Every manager and every pitching coach and most every pitcher the Sox have had since he got here has said he 's terrific I know, and I'd rather have varitek behind the plate than anyone else. I'm sure he does a good job, I'm sure he's well prepared, I doubt all those people are wrong. I don't think that necessarily translates to varitek being better than another catcher. I don't think pitchers liking him as their catcher proves anything more than they like varitek. To expand my first comment I had two ideas in mind. 1. Not that Varitek doesn't deserve praise, but that i haven't seen any proof he deserves it above others. To go along with no blame when his pitchers do badly, it's amazing that no other catcher gets this type of praise. During the recent Indian span of shutout innings I heard nothing about the catching. If we're going by results shouldn't he get some praise? 2. Even if Varitek is better than your average signal caller, I doubt the difference is all that significant. Reading your links yerfatma (thanks) I don't feel the need to change my views.

posted by justgary at 05:05 PM on May 21

I think the thing about Varitek that the pitchers value is his preparation for each game. He spends a lot of time looking at tape of the opponent's batters looking for their strengths and weaknesses. Do they hit breaking balls better than fast balls? Do they hit the inside pitch or the outside pitch better? Can they take an outside pitch to the opposite field? Then he looks at his starting pitcher for the next game and compares his strengths and weaknesses to those of each batter. The result is Varitek's game plan. I have heard of no other catcher that spends as much time in preparation as Varitek, but that's not to say there aren't many. Of course, all the preparation for a game means nothing if the pitcher has no consistent command of one or more of his pitches during any part of a game. That's what makes the catcher's contribution unquantifiable.

posted by Howard_T at 05:21 PM on May 21

I think simultaneously, one can overrate and underrate the role of the catcher. He does a lot - but I'm quite sure a catcher isn't going to turn a guy into Cy Young by calling the right game. Pitchers pitch. That said, his position is one where he gets to look at all of his teammates when they're on the field. So creepy. All squatty like that, just staring at everyone and wearing a mask. I also think that Varitek is the most overrated catcher in the game. The man receives so much praise that people can overlook the fact that he can't hit at even half his former rate.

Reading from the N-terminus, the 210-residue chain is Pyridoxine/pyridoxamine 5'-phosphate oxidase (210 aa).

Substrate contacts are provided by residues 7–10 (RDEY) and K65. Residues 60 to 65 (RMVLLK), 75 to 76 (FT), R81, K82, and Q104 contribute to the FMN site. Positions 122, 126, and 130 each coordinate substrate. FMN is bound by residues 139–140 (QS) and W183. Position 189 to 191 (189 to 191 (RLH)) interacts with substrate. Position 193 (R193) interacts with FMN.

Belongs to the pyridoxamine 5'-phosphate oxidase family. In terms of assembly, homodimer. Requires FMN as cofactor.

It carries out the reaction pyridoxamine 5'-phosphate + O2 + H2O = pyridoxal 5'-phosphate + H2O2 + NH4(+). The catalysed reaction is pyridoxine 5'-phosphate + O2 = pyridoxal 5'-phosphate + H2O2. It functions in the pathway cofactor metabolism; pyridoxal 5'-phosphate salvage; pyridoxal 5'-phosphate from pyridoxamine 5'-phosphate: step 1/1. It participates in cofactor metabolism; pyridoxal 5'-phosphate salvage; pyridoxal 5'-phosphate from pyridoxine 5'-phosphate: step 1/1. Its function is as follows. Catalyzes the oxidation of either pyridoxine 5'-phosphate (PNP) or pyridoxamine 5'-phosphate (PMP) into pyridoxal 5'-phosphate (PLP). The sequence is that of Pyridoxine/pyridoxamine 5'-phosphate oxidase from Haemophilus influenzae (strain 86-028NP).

posted by WeedyMcSmokey at 05:27 PM on May 21

but I'm quite sure a catcher isn't going to turn a guy into Cy Young by calling the right game. Pitchers pitch. While I agree with that statement to a certain extent, I also believe his last two no-hitters he caught were tossed by young kids who don't know the opponents tendencies, or even how to pick up a girl yet. Howard_T made a great point of how hard he studies and how to apply that to the short porch in right and the easy single off the Monster. He told Lester what to throw 130 times in a row, and the Royals hit right to the defense. Just sayin ...

posted by smithnyiu at 06:23 PM on May 21

I have heard of no other catcher that spends as much time in preparation as Varitek But I don't hear of another catcher as much as Varitek period. I doubt if Varitek played for the marlins we'd be hearing about his preparation, yet he'd still be doing it. So I don't see the fact that we don't hear about catcher [insert name here] doing as much preparation means much. I get nervous with abilities that are difficult to measure. Without the relatively recent popularity of defensive statistics we'd still believe Jeter was a great fielding shortstop. And this was from coaches and players. They're no infallible in their opinions. Howard_T made a great point of how hard he studies and how to apply that to the short porch in right and the easy single off the Monster. He told Lester what to throw 130 times in a row, and the Royals hit right to the defense. And in buchholz's last game he went 4.1 innings giving up 7 earned runs. Varitek called every single one of those pitches also and the ball was not hit into the defense. Are we to blame varitek's pitch selection? Or does his preparation only come into play when the pitcher is successful. That just doesn't make sense. What does make sense is that the quality of the pitch is far more important than anything Varitek does in calling the game. The man receives so much praise that people can overlook the fact that he can't hit at even half his former rate. Plenty of people that follow the sox have noticed the dropoff. That said, going into tonight he was hitting .290 and slugging .492 with an OPS of .854. That OPS is better than A.J. Pierzynski, Joe Mauer, Víctor Martínez, and Iván Rodríguez. His career average is .268. Career slugging is .449. So right now I ain't complaining (and he's on pace for over 20 home runs).

posted by justgary at 07:10 PM on May 21

Varitek called every single one of those pitches also and the ball was not hit into the defense. Are we to blame varitek's pitch selection? Or does his preparation only come into play when the pitcher is successful. Not to belabor the point, because I think the pitcher is the one who actually executes, but I think the differences between his no-no and coughing up 7 earned runs in 4 is he didn't do what he was told. Tek said outside, Clay caught more of the plate. When a pitcher is on, he's on. Calling the pitch is something different.